Microprocessor specialist Intel (NASDAQ:INTC) announced a product that it calls Skull Canyon a while back. It is a small form factor PC whose primary claim to fame is that it comes with a Skylake processor that packs the company's highest-end integrated graphics processor yet: Iris Pro 580.
Despite the fact that, on paper, Iris Pro 580 should be a substantial leap in performance from the three-year-old Iris Pro 5200, AnandTech's performance tests paint a less exciting picture.
How much better is Iris Pro 580 compared to Iris Pro 5200?
In the popular game BioShock Infinite, at 1680x1050 resolution, the Iris Pro 580 is just 26.3% faster than the Iris Pro 5200. In Tomb Raider, the Iris Pro 580 is able to pull ahead of the 5200 by about 55% at 1680x1050. In Sleeping Dogs, the delta is about 44.5% at the same resolution.
Obviously these figures represent a fairly large performance improvement, but when we consider all of the enhancements that Intel brought to the table, these results are quite underwhelming.
For one thing, Intel moved from a 40 execution unit design with Iris Pro 5200 to a 72 execution unit design with the Iris Pro 580 -- an 80% increase in execution units. Further, the Iris Pro 580 is based on a graphics architecture that's a full two generations ahead of the one powering the Iris Pro 5200 (Gen. 7.5 graphics versus Gen. 9).
And, on top of all of that, the Iris Pro 580 is built using Intel's 14-nanometer technology, which should provide fundamental performance and power efficiency improvements over the 22-nanometer technology that the Iris Pro 5200 is manufactured using.
Given the multiple generations of architectural advancement, the dramatic increase in hardware resources, and the move to the new 14-nanometer process, I expected a bigger leap in performance.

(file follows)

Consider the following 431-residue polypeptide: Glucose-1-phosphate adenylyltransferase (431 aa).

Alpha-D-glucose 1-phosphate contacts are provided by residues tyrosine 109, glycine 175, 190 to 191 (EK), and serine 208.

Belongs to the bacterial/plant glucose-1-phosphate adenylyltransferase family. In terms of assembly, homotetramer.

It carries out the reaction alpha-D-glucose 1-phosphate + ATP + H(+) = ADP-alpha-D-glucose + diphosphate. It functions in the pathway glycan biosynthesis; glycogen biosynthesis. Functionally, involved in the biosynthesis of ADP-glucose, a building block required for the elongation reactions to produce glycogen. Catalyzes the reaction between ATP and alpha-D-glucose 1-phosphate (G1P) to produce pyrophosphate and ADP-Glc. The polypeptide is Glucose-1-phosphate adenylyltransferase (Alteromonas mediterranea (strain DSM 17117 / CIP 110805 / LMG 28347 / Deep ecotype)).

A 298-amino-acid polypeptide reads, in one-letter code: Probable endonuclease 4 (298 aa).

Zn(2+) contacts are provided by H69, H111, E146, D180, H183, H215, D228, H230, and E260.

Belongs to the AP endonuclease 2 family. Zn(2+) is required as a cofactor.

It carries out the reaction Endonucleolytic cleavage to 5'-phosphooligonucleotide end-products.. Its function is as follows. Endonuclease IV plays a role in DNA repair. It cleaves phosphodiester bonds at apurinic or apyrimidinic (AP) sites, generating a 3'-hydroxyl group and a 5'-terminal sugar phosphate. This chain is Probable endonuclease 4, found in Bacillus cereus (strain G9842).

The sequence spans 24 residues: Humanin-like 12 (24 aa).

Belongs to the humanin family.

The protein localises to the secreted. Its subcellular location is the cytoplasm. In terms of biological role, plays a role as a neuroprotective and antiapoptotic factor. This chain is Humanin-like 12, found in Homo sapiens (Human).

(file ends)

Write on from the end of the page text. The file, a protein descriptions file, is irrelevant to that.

Intel needs to improve its execution in graphics
Intel has made it clear that it views graphics as an important investment area. Graphics performance is vital for things like 3D games, and it wouldn't be surprising to see more non-gaming applications take advantage of the computing capabilities of the graphics processor in time.
Whatever it takes, Intel needs to make continued, significant improvements in the performance, power, and area of the graphics architectures that it includes on its processors. I don't think anybody is asking for high-end discrete levels of graphics performance, but Intel clearly isn't producing the levels of performance from its integrated GPUs that its manufacturing technology should entitle it to.
Sadly, it doesn't look as though we will see a significant leap in graphics performance in the company's upcoming Kaby Lake family of processors. As I understand it, the main graphics improvements in this coming processor architecture will actually be in the media engine. This should improve video playback and encoding, but for 3D games as well as GPU computing applications, I don't think Kaby Lake will make major strides over the current generation Skylake-based processors.
The next big jump in graphics performance for Intel should come with the Cannonlake processor family that's scheduled to debut in late 2017. It will be interesting to see if Intel delivers the significant leap that it should be able to.